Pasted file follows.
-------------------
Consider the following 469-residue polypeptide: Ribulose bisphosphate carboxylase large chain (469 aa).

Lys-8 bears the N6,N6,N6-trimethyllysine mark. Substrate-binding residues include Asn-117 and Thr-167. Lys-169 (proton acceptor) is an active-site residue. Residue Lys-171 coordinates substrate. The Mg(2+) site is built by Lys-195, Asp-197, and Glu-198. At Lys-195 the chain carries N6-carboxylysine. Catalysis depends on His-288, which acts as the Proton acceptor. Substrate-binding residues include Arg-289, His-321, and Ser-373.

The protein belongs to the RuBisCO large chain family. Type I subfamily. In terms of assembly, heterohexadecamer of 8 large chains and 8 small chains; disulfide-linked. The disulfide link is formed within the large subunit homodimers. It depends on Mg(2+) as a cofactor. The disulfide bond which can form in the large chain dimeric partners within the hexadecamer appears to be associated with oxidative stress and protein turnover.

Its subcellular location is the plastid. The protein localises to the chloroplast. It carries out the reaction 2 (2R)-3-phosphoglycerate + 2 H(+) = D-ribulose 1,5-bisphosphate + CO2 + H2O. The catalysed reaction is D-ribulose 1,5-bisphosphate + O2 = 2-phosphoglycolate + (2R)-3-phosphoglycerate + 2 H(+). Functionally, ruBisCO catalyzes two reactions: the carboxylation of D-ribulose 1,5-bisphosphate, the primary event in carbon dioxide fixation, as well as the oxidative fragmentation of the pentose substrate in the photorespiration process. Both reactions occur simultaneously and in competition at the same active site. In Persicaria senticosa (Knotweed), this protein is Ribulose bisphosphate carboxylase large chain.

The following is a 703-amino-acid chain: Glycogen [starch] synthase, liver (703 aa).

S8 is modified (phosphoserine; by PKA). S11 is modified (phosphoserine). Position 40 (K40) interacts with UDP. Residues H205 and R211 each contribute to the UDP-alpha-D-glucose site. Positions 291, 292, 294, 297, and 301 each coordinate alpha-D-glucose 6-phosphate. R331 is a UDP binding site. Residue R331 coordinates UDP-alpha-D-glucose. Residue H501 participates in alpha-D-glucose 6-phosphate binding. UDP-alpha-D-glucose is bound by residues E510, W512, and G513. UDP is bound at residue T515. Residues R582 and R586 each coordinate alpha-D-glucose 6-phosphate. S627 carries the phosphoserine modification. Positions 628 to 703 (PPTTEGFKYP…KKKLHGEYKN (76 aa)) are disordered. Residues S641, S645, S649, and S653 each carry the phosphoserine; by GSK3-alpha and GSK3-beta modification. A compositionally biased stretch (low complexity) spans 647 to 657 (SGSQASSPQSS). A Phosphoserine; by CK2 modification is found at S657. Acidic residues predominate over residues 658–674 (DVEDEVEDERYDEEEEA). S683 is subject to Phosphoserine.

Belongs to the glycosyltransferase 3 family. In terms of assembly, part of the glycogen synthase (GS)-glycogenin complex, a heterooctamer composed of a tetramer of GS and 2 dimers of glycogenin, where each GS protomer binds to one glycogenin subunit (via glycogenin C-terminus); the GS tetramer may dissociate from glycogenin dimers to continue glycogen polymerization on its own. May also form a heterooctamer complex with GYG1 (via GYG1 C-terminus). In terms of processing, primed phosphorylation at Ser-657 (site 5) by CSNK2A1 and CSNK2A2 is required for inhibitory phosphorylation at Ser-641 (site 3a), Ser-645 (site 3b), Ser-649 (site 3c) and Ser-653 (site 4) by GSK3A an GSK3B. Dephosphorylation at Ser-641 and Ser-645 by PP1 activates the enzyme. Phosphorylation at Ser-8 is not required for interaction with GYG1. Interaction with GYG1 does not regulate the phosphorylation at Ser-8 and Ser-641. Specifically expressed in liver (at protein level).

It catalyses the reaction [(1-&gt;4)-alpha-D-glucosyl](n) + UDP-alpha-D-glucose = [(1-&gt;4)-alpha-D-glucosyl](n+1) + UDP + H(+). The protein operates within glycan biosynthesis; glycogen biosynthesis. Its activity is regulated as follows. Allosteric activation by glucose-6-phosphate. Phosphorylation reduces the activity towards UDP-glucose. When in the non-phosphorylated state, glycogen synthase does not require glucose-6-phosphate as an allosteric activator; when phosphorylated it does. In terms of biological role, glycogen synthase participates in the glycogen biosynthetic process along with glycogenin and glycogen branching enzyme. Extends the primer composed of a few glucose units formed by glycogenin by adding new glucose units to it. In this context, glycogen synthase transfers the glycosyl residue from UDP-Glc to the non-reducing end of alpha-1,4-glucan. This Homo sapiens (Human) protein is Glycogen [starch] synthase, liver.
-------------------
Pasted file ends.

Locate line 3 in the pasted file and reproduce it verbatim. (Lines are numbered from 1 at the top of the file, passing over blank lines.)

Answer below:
The protein belongs to the RuBisCO large chain family. Type I subfamily. In terms of assembly, heterohexadecamer of 8 large chains and 8 small chains; disulfide-linked. The disulfide link is formed within the large subunit homodimers. It depends on Mg(2+) as a cofactor. The disulfide bond which can form in the large chain dimeric partners within the hexadecamer appears to be associated with oxidative stress and protein turnover.